By: Kevin Nolan, Senior Consultant, Strategic Compliance
The FDA is moving quickly to implement temporary Guidance to provide flexibility to those pharmacies and compounding centers to produce sanitizing solutions required to meet institutional and consumer demands. However, the current enforcement environment and regulatory actions against compounders may impact their ability to meet this demand, as they are focused on manufacturing critically needed drug products and/or are remediating current Regulatory enforcement activities (DOJ Consent Decree, etc.) that have impacted production and future viability of these firms.
The current COVID-19 healthcare impact and demand for surgical supplies, PPEs and sanitizing solutions has overrun the capacity of the domestic and global manufacturing capacity. There is a current need and demand for household and clinical access to sanitizing solutions that can be easily deployed and are familiar to the public with respect to packaging and portability. Recently in the virtual, printed and televised press, numerous companies have been augmenting their production processes and product workstreams to produce alcohol-based hand sanitizers. The manufacturers vary from local distilleries1 to larger pharmaceutical compounding centers with additional capacity.
The varied and diverse nature of these manufacturers, their facility controls and capabilities to consistency produce a product that will meet a standard of manufacturing. This was likely the impetus for the FDA to create and implement a temporary Guidance deployed without a commentary period.
The following talking points provide a high-level synopsis of the temporary Guidance:
Temporary Policy for Preparation of Certain Alcohol-Based Hand Sanitizer Products During the Public Health Emergency (COVID-19) March 2020
- The Agency’s policy is applicable to pharmacists in State-licensed pharmacies or Federal facilities and registered outsourcing facilities (compounders).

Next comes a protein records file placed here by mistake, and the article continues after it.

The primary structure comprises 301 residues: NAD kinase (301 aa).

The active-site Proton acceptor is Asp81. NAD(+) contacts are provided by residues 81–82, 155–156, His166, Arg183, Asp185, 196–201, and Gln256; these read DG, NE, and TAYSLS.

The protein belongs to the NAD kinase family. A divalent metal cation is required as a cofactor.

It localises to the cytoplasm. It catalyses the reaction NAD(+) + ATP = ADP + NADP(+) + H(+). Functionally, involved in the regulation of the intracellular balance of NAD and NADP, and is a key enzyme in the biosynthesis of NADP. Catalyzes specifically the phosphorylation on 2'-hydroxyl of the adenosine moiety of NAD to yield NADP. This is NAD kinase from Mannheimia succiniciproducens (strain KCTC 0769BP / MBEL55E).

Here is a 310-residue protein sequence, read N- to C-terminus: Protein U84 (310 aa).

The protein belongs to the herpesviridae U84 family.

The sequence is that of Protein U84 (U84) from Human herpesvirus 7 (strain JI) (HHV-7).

- It will remain for the duration of the public health emergency declared by the Secretary of Health and Human Services on January 31, 2020.
- After which, FDA intends to discontinue this enforcement discretion policy and withdraw this guidance.
- Centers for Disease Control and Prevention (CDC) recommends consumers use an alcohol-based hand sanitizer that contains at least 60 percent (%) alcohol (also referred to as ethanol or ethyl alcohol).
- The hand sanitizer is manufactured using only the following United States Pharmacopoeia (USP) grade ingredients in the preparation of the product (percentage in final product formulation) consistent with World Health Organization (WHO) recommendations2
- Alcohol (ethanol) (USP or Food Chemical Codex (FCC) grade) (80%, volume/volume (v/v)) in an aqueous solution denatured according to Alcohol and Tobacco Tax and Trade Bureau regulations in 27 CFR part 20; or Isopropyl Alcohol (75%, v/v) in an aqueous solution.
- Glycerol (1.45% v/v)
- Hydrogen peroxide (0.125% v/v)
- Sterile distilled water or boiled cold water.
- The firm does not add other active or inactive ingredients. Different or additional ingredients may impact the quality and potency of the product.
- A simple record should be used to document key steps and controls to assure each batch matches the formula developed for the drug product.
- The hand sanitizer is prepared under sanitary conditions and equipment utilized is well maintained and fit for this purpose.
- The firm uses the most accurate method of analysis available at the site for verification of alcohol content in samples of the finished drug product before each batch is released for distribution.
- The hand sanitizer is labeled consistent with the attached labeling in Appendices of the Guidance
- Firms register their facility and list these products in the FDA Drug Registration and Listing System (DRLS, https://www.fda.gov/drugs/guidance-compliance-regulatory-information/drug-registration-and-listing-system-drls-and-edrls).
- Upon completion of registration and listing, firms receive automatic confirmation from the FDA and do not need to wait for a further communication from FDA before they begin to manufacture and distribute these products. \
- Firms will need to have a way to accept adverse event reports for any products they manufacture and submit adverse event reports to FDA (for more information, please see FDA’s guidance on adverse event reporting requirements, https://www.fda.gov/media/77193/download).
1. “Hand Sanitizer From Craft Distillery Could Be Useful Trend”; https://www.forbes.com/sites/larryolmsted/2020/03/17/hand-sanitizer-from-craft-distillery-could-be-useful-trend/#56a5c46a18d8
2. https://www.gpo.gov/fdsys/pkg/FR-1994-06-17/html/94-14503.htm. WHO’s recommendations, titled “Guide to Local Production: WHO-recommended Handrub Formulations,” are available at https://www.who.int/gpsc/5may/Guide_to_Local_Production.pdf.